What Are Shirataki Noodles? Plus, Why They’re So Awesome
- Shirataki noodles (aka miracle noodles) are a Bulletproof and keto-friendly low-carb pasta alternative.
- As their popularity grows, these noodles are becoming easier to find. You can usually buy shirataki noodles at your local grocery store, Whole Foods, or even Amazon or Walmart.
- Shirataki noodles are about 97% water and 3% fiber, so they’re virtually carb- and calorie-free.
- These noodles are easy to prep and take on the flavors of whatever ingredients you choose to combine.
Just because you’re gluten-free, keto or grain-free doesn’t mean pasta is off the table. Meet shirataki noodles, the zero-calorie, low-carb noodle that’s about to change your life.
Also called ito konnyaku or konjac yam noodles, shirataki noodles have been popular in Japanese cuisine for centuries. They are exploding on the health food scene as a keto-friendly pasta alternative, and with good reason: they contain nearly zero carbs and satisfy cravings without the usual spike and crash.
Shirataki noodles are keto-approved, vegan, and naturally gluten-free. Read on to learn more about these “miracle” noodles, including nutrition, benefits, and where to buy them.
What are shirataki noodles?
Shirataki noodles are made from the Japanese konjac yam (also known as devil’s tongue or elephant yam). These translucent, gelatinous noodles consist almost entirely of water and glucomannan fiber (a viscous, soluble dietary fiber). This means they are practically calorie- and carb-free.
Unlike other low-carb pasta options, like spaghetti squash or zoodles (what the cool kids call spiralized zucchini), shirataki noodles take just a few minutes to prep, straight out of the bag.
Shirataki noodles are chewy and feel incredibly similar to rice noodles. They soak up whatever flavors you cook them with, making them an excellent base for a variety of keto pasta dishes.
How to cook shirataki noodles
While zoodling your veggies can make for delicious, nutrient-dense pasta, some days you just want the ease of tossing some noodles in a pan, ready to go. Shirataki noodles are about as easy as it gets.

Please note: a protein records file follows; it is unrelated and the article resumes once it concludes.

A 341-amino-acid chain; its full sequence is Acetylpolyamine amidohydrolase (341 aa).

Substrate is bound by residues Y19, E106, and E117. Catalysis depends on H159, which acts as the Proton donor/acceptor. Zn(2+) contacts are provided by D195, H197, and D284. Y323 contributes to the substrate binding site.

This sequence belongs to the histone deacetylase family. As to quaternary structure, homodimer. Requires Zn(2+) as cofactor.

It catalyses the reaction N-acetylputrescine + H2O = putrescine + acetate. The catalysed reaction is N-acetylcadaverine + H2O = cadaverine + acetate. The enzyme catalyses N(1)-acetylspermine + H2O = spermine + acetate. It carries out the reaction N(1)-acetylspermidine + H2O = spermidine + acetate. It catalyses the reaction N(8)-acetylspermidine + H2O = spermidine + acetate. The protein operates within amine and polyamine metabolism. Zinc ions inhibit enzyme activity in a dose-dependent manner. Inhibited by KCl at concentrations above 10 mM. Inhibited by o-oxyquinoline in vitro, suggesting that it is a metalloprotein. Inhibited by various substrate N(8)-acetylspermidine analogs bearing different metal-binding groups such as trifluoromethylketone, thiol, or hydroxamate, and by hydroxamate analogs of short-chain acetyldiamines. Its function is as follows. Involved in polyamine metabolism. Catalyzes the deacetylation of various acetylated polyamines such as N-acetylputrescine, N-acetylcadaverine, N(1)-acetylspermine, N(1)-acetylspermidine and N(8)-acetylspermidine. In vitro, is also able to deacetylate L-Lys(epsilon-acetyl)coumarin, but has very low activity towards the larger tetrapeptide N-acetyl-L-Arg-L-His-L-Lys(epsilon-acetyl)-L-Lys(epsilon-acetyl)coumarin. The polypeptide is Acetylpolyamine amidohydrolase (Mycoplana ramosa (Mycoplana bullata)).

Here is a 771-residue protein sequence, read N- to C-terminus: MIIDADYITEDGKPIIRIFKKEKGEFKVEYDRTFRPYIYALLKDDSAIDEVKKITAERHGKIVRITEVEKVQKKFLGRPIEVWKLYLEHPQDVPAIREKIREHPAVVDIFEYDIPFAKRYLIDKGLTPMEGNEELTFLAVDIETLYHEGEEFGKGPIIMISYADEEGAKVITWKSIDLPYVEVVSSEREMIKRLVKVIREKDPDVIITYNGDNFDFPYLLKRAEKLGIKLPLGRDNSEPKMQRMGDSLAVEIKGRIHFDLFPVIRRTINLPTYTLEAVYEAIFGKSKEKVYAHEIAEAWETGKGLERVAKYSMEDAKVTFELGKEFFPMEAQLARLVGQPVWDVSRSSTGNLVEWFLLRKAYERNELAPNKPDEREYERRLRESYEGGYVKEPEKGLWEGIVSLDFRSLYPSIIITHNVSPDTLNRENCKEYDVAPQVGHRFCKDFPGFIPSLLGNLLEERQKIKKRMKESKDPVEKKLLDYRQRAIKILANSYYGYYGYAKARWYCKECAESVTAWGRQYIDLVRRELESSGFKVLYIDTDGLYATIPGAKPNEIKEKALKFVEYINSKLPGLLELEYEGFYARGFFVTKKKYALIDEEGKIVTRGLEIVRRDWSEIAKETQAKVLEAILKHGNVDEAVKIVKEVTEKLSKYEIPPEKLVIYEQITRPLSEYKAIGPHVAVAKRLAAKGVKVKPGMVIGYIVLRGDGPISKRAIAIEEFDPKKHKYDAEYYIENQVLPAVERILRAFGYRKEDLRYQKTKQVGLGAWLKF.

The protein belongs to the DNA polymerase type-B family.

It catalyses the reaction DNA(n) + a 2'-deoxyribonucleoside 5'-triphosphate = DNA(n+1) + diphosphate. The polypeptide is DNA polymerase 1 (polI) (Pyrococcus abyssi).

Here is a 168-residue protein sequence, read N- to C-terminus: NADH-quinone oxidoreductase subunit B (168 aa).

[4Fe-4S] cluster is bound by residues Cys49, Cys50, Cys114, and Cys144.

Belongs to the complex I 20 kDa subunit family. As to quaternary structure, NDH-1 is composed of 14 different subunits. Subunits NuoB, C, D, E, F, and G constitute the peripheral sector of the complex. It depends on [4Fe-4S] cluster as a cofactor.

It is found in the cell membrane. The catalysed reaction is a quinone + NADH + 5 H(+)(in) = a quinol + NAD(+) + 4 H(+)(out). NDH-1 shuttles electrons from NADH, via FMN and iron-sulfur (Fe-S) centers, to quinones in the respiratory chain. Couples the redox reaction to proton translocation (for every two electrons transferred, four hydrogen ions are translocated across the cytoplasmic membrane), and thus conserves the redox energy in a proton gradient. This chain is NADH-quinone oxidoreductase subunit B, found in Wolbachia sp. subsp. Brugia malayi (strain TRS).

You will likely notice an odd or fishy odor when you first open your package of noodles. Fear not, the noodles themselves are tasteless, and some quick but essential prep work will take care of the odor:
- The noodles come packaged in water, so first drain and rinse them thoroughly with clean water in a colander.
- Start some water at a low boil, and toss the rinsed noodles in for just 2-3 minutes. Rinsing and boiling the noodles will take care of the fishy smell and improve their consistency.
- After that, dry roast the noodles in a pan with no oil for about a minute to heat off the extra water and give them more of a traditional pasta mouth-feel.
- Toss them with the sauce and toppings of your choice. They’ll take on the flavor of whatever you mix them with. Tah-dah! They’re ready to go.
Shirataki nutrition facts and benefits
Traditional shirataki noodles are made entirely from water and fiber from the konjac yam (plus a little lime to help the fiber stay solid).
This fiber is called glucomannan, a soluble fiber that can help boost your digestion and curb hunger. Glucomannan is available as a health supplement, and studies back its potent ability to curb hunger hormones, fuel good gut bacteria as a prebiotic and keep you regular.
Calories in “miracle” noodles
Because shirataki noodles contain only fiber and water, they are essentially calorie-free, making them an excellent choice for most weight management diets, not just keto.
Depending on the brand, nutrition labels list between 10 to 20 calories per 100-gram serving (roughly 3 to 4 ounces). However, this also means that shirataki noodles are pretty much nutrient-free as well (in fact, they’re about 97% water).
Without any of the micronutrients or phytochemicals found naturally in whole konjac, or other plant-based pasta, the nutrition content of shirataki pasta depends mainly on your toppings, so be sure to supplement your dish with healthy fats, quality meat and plenty of veggies.
What about carbs?
A 3-ounce serving of shirataki noodles contains just 2 grams of total carbohydrates. These carbohydrates are actually fiber, which your body can’t digest. If you’re calculating net carbs (and you should), that means shirataki has 0 net carbs per serving.
Heads up for the Bulletproof Diet: As shirataki noodles gain popularity, some brands are starting to add tofu to the noodles to create a more traditional grain-based pasta texture. Tofu is a processed form of soybeans, and soy is not Bulletproof.
Where can I buy shirataki noodles?
While buying shirataki noodles used to mean shopping online or having an Asian grocery store nearby, their growing popularity means they are cropping up in grocery stores across the country.
You can buy these low-carb noodles at Walmart, Whole Foods, and in many regional supermarket chains. Just don’t look for them in the pasta aisle. Because shirataki noodles are sealed in water, you’ll find them packaged in small, clear bags often in the refrigerated sections next to the tofu.
One popular shirataki noodle brand Miracle Noodle even has a store locator on its website, to help you find noodles near you. Keep an eye out for brands like Miracle Noodle, Thrive Market Wonder Noodles, Skinny Noodles, NOoodles, and Konjac Foods, and remember to check for unwanted additives.
For easy, delicious ideas on how to prepare these versatile noodles, check out our list of keto-friendly shirataki noodle recipes, then hit the store to enjoy “pasta” again.
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